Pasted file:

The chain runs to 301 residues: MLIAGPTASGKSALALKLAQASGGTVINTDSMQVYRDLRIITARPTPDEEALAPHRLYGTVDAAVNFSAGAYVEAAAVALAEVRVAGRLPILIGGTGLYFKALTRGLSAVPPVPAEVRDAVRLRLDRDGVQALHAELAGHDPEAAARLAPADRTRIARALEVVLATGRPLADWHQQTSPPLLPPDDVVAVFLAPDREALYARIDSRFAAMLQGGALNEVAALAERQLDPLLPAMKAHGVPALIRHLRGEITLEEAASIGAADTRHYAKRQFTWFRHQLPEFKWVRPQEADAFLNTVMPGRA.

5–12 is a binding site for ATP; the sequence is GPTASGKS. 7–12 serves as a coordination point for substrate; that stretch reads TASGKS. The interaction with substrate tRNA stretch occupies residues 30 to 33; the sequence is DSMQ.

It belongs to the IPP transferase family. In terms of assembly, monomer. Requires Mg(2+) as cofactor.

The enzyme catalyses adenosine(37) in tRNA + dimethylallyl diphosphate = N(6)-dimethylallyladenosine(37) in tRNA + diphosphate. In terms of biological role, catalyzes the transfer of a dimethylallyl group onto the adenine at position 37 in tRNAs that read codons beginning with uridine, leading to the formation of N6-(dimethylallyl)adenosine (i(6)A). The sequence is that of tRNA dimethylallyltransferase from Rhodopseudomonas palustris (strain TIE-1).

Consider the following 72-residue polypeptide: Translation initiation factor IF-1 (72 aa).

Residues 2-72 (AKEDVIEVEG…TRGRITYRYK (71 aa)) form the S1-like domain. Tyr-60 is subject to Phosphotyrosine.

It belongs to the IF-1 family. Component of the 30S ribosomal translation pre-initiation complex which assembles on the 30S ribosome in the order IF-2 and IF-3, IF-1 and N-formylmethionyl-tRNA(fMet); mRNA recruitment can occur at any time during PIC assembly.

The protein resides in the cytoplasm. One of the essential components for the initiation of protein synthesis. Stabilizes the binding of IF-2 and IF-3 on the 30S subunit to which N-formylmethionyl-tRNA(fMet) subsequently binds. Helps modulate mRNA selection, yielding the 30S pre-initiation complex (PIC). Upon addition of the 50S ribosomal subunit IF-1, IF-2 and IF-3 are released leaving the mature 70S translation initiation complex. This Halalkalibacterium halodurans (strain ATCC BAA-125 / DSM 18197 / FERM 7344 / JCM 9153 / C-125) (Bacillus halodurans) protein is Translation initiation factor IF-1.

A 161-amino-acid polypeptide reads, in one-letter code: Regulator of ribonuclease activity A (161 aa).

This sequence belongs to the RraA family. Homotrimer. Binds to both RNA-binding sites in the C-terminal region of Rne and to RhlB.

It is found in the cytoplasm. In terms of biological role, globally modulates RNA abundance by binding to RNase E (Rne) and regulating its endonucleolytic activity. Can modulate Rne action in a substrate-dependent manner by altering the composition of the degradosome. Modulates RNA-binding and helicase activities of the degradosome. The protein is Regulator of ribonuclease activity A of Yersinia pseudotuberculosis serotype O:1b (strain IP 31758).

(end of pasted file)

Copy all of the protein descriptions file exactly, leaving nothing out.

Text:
The chain runs to 301 residues: MLIAGPTASGKSALALKLAQASGGTVINTDSMQVYRDLRIITARPTPDEEALAPHRLYGTVDAAVNFSAGAYVEAAAVALAEVRVAGRLPILIGGTGLYFKALTRGLSAVPPVPAEVRDAVRLRLDRDGVQALHAELAGHDPEAAARLAPADRTRIARALEVVLATGRPLADWHQQTSPPLLPPDDVVAVFLAPDREALYARIDSRFAAMLQGGALNEVAALAERQLDPLLPAMKAHGVPALIRHLRGEITLEEAASIGAADTRHYAKRQFTWFRHQLPEFKWVRPQEADAFLNTVMPGRA.

5–12 is a binding site for ATP; the sequence is GPTASGKS. 7–12 serves as a coordination point for substrate; that stretch reads TASGKS. The interaction with substrate tRNA stretch occupies residues 30 to 33; the sequence is DSMQ.

It belongs to the IPP transferase family. In terms of assembly, monomer. Requires Mg(2+) as cofactor.

The enzyme catalyses adenosine(37) in tRNA + dimethylallyl diphosphate = N(6)-dimethylallyladenosine(37) in tRNA + diphosphate. In terms of biological role, catalyzes the transfer of a dimethylallyl group onto the adenine at position 37 in tRNAs that read codons beginning with uridine, leading to the formation of N6-(dimethylallyl)adenosine (i(6)A). The sequence is that of tRNA dimethylallyltransferase from Rhodopseudomonas palustris (strain TIE-1).

Consider the following 72-residue polypeptide: Translation initiation factor IF-1 (72 aa).

Residues 2-72 (AKEDVIEVEG…TRGRITYRYK (71 aa)) form the S1-like domain. Tyr-60 is subject to Phosphotyrosine.

It belongs to the IF-1 family. Component of the 30S ribosomal translation pre-initiation complex which assembles on the 30S ribosome in the order IF-2 and IF-3, IF-1 and N-formylmethionyl-tRNA(fMet); mRNA recruitment can occur at any time during PIC assembly.

The protein resides in the cytoplasm. One of the essential components for the initiation of protein synthesis. Stabilizes the binding of IF-2 and IF-3 on the 30S subunit to which N-formylmethionyl-tRNA(fMet) subsequently binds. Helps modulate mRNA selection, yielding the 30S pre-initiation complex (PIC). Upon addition of the 50S ribosomal subunit IF-1, IF-2 and IF-3 are released leaving the mature 70S translation initiation complex. This Halalkalibacterium halodurans (strain ATCC BAA-125 / DSM 18197 / FERM 7344 / JCM 9153 / C-125) (Bacillus halodurans) protein is Translation initiation factor IF-1.

A 161-amino-acid polypeptide reads, in one-letter code: Regulator of ribonuclease activity A (161 aa).

This sequence belongs to the RraA family. Homotrimer. Binds to both RNA-binding sites in the C-terminal region of Rne and to RhlB.

It is found in the cytoplasm. In terms of biological role, globally modulates RNA abundance by binding to RNase E (Rne) and regulating its endonucleolytic activity. Can modulate Rne action in a substrate-dependent manner by altering the composition of the degradosome. Modulates RNA-binding and helicase activities of the degradosome. The protein is Regulator of ribonuclease activity A of Yersinia pseudotuberculosis serotype O:1b (strain IP 31758).